My open water certification took place in a YMCA pool in Nashville and in a rock quarry in Hopkinsville, KY. Thousands of divers who aren’t fortunate enough to live near salt water, the Great Lakes, or clear freshwater springs share that similarity with me. At the time it seemed fine, even up until I became a SCUBA instructor it seemed fine. We would gear up on a bench, giant stride into dead calm water and descend down a line to a wood platform. There’s not much else to consider. Spending a lot of time on dive boats and at dive sites over the years has me thinking differently now though. I don’t like to issue Open Water certifications without diving in multiple environments.
I’m not knocking rock quarries as training sites here, in fact far from it. They are great places to train students for many reasons. Varying temperatures and visibility demand a high level of situational awareness, which is a good thing for students to strive for. What I am knocking is the issuance of an open water certification card to a diver that has ONLY been diving in a quarry. Telling a freshly certified diver that they are free to dive in ANY aquatic environment when ALL of their training has been in one single rock quarry does not set that diver up for success. I have witnessed divers on multiple occasions get into trouble when they over confidently jump off a boat for a drift dive and are exposed to high current for the first time, or it’s impossible to descend because they have never experienced needing more weight in salt water than fresh water. Dive boat etiquette is a big one as well, how can students learn about gear management on a rocking boat without experiencing it at least once? There are dozens of nuances that go with diving, and many can’t be picked up by diving inland quarries. For this reason, I strongly recommend that final checkout dives be completed in salt water for my Open Water SCUBA classes taught in Nashville. While an instructor could never expose students to all of the underwater environments they will encounter as certified divers, I believe that a healthy mixture of training locations set divers up for success as well as a long and fun diving career.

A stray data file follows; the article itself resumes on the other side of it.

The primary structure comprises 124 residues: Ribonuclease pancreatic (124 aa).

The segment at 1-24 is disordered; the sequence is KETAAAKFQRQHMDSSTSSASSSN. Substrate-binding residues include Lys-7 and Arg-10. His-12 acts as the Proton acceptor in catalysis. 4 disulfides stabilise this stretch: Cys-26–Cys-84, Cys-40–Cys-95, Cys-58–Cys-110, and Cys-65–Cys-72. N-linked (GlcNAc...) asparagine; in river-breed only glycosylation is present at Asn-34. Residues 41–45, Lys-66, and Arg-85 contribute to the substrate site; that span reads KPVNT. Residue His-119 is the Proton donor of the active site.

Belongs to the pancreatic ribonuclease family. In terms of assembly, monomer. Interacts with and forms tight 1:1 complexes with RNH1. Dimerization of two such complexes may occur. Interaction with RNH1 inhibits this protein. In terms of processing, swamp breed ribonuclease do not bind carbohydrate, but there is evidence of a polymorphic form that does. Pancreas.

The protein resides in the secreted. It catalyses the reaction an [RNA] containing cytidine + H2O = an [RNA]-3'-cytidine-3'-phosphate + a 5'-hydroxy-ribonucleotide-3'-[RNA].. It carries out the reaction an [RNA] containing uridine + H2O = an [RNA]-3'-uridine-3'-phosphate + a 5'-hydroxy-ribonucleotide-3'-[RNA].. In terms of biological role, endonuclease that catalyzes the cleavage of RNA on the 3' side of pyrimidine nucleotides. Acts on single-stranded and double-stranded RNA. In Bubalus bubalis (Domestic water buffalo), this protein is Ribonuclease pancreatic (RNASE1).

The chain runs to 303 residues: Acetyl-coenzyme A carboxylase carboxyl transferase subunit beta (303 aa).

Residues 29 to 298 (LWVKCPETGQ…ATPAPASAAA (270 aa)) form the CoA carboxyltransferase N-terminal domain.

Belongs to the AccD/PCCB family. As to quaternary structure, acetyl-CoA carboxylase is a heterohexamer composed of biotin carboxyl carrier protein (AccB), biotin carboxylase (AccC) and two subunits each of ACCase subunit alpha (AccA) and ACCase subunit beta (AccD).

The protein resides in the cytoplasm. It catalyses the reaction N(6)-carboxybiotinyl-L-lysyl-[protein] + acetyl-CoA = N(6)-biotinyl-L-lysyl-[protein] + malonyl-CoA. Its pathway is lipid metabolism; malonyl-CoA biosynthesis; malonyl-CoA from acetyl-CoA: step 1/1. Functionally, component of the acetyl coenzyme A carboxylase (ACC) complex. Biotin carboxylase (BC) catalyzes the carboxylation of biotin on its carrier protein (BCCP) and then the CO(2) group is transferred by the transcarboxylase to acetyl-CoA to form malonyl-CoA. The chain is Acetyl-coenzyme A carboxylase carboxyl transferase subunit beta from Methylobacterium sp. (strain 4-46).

If you are already a certified SCUBA diver or even researching becoming one, you have more than likely heard of the specialty courses that are available after the completion of your open water course. The list of specialty courses offers a solution for some of the items listed above, but I don’t completely agree that a diver should have to pay additional money for something that could and should be included in their initial Open Water SCUBA program. Most of the specialty courses are incredibly useful and will make you a better diver, but some just aren’t necessary. Especially when the certification itself is all but useless and the amount of knowledge gained is minimal. Click here to read more about Specialty Courses.
If Open Water SCUBA training in Nashville appeals to you, feel free to reach out to me. I am always happy to customize schedules and training locations to fit your needs diving goals.